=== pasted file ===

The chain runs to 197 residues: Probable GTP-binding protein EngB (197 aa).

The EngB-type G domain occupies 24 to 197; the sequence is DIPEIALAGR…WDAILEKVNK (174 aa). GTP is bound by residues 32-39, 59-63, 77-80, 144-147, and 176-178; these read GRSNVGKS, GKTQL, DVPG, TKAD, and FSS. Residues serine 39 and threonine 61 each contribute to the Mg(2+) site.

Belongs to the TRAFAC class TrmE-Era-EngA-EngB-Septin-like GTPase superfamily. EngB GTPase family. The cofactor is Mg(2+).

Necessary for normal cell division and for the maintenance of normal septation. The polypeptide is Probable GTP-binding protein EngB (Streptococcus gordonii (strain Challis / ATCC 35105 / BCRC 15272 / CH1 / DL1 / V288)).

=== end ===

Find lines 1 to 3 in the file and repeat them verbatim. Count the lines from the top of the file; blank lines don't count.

The chain runs to 197 residues: Probable GTP-binding protein EngB (197 aa).

The EngB-type G domain occupies 24 to 197; the sequence is DIPEIALAGR…WDAILEKVNK (174 aa). GTP is bound by residues 32-39, 59-63, 77-80, 144-147, and 176-178; these read GRSNVGKS, GKTQL, DVPG, TKAD, and FSS. Residues serine 39 and threonine 61 each contribute to the Mg(2+) site.

Belongs to the TRAFAC class TrmE-Era-EngA-EngB-Septin-like GTPase superfamily. EngB GTPase family. The cofactor is Mg(2+).